This is going to sound riddled with Obvious Holes but I felt like I was in an alternate universe. Not one where, you know, Mazes are Run, but one where you get to this wacky new place and have no memories and everyone is kind of rude but the ONE GUY who’s like, Welcome here *extends hand* you refuse to shake hands with. When the leader of a zany new place offers to shake your hand you shake his hand. Right? That is a normal human reaction.
Or when this kid Chuck says (before pulling a prank), ‘I love doing this to people. Gives me great pleasure before bedtime.’ What an odd thing to say. And you get the sense that these odd things aren’t part of the suspense, they’re just misfires. Like, this is how Dashner thinks teenage boys really behave.
Or Chuck says something about a kid being cut in half, and Thomas laughs because ‘who ever heard of someone being cut in half?’ Magicians, kid. Factory accidents. Kill Bill movies. People are cut in half all the time.
Plus here’s a YA author who thinks teens are dumb. Like, it’s chapter 6 and he’s all, ‘It was Newt – the guy who seemed to be second in command’ when all he’s done in chapters 1-5 is show us how Newt seems to be second in command.
Slliiight spoiler: Thomas becomes a Maze Runner. Obviously. What’s dumb is how on the first day he’s in bed and thinks, Hey, I totally need to become a Runner. Nevermind that I have no idea what that is, and that the only time I’ve seen a Runner he looked harried. Which, fine, premonitions and shit, but then he starts telling the guy next to him how he’s going to be a Runner. Any normal kid, you get a weird premonition in a field full of strangers about something you don’t understand, you keep that shit to yourself.
And then every two or three paragraphs he muses on how he wants to be a Runner, and how mysterious it is that he wants it so bad. When he’s not thinking of being a Runner he’s thinking of the Girl who showed up suddenly, and how strange it is that he keeps thinking of her. It’s like by lampshading the non-explanation Dashner thinks he can get away without having any reason for why Thomas wants to be a Runner, or why he keeps thinking of the Girl (the reason comes later, and it isn’t so much a reason as a ‘reason’). And I know those things are probably connected because Dashner is metaphorically all-capsing their connectedness, but given the plethora of Weird Shit going down there is no reason for Thomas to keep connecting these two specific Weird Shits like he does.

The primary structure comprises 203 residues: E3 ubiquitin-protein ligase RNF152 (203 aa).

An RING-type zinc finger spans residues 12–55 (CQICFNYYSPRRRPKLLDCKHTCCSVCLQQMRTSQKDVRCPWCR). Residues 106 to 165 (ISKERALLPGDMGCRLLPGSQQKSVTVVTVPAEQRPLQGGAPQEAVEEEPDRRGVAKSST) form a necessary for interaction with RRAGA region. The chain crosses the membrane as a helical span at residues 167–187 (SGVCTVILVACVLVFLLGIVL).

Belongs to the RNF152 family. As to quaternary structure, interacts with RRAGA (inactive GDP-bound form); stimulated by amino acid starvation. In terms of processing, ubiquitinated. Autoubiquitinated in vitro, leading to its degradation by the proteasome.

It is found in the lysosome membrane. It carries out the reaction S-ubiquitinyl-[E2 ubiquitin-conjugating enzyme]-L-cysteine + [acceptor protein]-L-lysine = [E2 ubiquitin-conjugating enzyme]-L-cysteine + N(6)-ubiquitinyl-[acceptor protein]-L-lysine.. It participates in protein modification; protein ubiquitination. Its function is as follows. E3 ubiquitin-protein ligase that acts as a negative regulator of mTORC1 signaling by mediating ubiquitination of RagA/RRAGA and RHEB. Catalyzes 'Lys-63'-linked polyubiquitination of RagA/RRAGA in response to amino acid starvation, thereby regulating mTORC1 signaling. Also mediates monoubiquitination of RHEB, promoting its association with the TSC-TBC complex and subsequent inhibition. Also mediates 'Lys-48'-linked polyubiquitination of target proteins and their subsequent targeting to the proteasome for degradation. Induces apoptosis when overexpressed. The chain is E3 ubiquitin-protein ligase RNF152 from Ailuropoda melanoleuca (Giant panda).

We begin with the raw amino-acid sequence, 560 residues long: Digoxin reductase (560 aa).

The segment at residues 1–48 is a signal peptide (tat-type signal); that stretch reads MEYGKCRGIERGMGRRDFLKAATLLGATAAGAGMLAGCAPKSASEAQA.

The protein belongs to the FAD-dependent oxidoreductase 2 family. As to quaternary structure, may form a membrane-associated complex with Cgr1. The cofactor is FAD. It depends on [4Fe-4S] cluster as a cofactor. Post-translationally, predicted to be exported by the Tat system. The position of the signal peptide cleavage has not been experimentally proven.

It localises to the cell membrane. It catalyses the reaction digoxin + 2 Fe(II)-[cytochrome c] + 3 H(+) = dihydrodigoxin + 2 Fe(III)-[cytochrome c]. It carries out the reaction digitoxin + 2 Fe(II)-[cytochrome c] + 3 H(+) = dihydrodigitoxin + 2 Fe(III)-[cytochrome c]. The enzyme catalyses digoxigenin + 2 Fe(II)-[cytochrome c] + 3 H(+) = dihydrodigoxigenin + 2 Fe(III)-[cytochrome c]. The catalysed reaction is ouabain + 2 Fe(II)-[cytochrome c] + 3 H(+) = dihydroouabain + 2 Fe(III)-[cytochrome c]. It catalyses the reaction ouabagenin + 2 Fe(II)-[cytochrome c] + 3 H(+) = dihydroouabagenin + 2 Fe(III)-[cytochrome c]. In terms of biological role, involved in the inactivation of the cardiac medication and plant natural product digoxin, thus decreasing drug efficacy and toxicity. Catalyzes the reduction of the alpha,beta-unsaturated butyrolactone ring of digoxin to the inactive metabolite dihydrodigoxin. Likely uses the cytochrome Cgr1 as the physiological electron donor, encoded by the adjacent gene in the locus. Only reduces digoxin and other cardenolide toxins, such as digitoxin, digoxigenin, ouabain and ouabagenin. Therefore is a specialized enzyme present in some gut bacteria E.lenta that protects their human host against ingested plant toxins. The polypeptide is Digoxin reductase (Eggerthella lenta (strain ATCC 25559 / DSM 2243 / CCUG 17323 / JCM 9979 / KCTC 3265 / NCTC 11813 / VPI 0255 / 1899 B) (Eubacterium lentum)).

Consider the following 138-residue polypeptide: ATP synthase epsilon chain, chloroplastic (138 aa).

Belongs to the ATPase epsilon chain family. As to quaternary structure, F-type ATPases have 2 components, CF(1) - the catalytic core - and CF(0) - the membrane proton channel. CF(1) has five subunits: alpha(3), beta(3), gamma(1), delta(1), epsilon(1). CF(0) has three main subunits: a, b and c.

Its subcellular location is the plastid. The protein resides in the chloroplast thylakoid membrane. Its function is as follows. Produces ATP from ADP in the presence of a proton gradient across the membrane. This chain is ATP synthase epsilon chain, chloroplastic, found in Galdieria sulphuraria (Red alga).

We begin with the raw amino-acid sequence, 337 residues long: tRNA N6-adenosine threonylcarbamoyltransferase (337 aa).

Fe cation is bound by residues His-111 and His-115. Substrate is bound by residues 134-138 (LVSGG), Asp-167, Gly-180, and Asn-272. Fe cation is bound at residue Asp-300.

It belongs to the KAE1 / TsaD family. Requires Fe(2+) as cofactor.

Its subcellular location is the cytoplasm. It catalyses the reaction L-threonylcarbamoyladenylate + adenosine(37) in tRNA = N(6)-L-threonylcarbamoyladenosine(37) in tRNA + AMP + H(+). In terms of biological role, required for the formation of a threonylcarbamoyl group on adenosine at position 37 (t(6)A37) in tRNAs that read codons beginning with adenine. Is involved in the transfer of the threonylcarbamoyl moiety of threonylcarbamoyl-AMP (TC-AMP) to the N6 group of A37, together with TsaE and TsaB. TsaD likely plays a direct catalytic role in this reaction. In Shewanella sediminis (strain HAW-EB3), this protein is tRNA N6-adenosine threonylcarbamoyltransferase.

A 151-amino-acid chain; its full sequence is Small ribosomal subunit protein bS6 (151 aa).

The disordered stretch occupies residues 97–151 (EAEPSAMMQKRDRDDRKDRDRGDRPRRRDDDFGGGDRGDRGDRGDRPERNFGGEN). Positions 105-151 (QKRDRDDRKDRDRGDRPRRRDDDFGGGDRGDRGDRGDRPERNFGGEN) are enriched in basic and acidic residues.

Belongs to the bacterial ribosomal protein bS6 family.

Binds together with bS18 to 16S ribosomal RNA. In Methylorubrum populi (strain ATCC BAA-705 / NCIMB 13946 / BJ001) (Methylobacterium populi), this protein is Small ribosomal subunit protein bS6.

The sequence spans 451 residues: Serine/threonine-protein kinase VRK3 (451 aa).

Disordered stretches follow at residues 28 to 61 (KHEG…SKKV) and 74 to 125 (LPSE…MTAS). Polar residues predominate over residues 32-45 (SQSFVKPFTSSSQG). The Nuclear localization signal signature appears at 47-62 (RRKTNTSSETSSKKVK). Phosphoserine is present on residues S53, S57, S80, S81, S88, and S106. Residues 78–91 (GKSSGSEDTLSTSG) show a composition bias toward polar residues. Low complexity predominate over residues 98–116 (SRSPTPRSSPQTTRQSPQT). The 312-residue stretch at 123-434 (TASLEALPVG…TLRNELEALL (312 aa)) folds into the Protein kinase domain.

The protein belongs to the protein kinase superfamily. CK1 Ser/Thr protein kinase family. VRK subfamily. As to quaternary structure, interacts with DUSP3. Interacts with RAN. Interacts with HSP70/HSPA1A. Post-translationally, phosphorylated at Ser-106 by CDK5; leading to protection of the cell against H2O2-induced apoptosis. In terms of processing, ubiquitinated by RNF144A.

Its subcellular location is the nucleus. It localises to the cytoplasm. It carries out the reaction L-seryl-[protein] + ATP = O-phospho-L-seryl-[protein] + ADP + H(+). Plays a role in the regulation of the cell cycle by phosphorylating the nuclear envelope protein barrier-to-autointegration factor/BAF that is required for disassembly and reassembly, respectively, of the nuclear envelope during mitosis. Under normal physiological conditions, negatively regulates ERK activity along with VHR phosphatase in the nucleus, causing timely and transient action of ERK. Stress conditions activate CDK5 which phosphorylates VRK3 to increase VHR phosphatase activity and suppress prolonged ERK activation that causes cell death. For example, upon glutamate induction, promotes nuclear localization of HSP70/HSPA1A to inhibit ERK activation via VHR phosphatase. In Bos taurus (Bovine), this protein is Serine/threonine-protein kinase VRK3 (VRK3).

I hate constantly being told that this is how a character is feeling and this is why, as though I hadn’t been watching and couldn’t suss out for myself what he was probably feeling and why. I hate it more when I can’t suss it out for myself, because NOTHING in the context of the story would indicate that he would be feeling that. Contrariwise, I hate when a character is suddenly going to Do A Thing, and the author is all, ps, he has no idea why he is going to Do This Thing. And I realize that I’m both harping on Dashner for telling me too much and not telling me enough but I think I just need you to show your work and not just, like, give me the answers. That doesn’t fly in 11th grade physics, it doesn’t fly here.
And lovely writing can cover a multitude of plot sins as far as I’m concerned, but lines like ‘Emptiness ate away at his insides, quickly replaced by a sadness that hurt his heart’ smack of my favorite incestress, one V C Andrews. Miss Andy? You back from the dead?
And I know I said I’d stick to the first hundred pages but there’s a scene from the end that’s so parodic I couldn’t have done it better. Except that it’s for serious. It’s like the inverse of that scene in that book we all read a while ago where the boy’s dog gets killed, and when you tell someone about it, it sounds lame but the scene itself is hella tragic? This is the opposite of that, where if I told you what happened it would sound Very Sad Indeed but when you’re reading the actual scene it’s all, Find…*gasp*…my mom. Tell her…*dies* LOL!
And it ends exactly like House of Stairs, with more gunfire and a side of sequel bait. That is to say, unsatisfactorily.
And I KNOW that many people loved this book, and are going to be all Verily, haters to the left. And you are right. I will go sit over here on the left and bear you no ill will, because taste is subjective and the things that rankle me may not even ruffle your tail feathers.
But oh, I am so rankled.
Three caterpillars, because I actually finished it.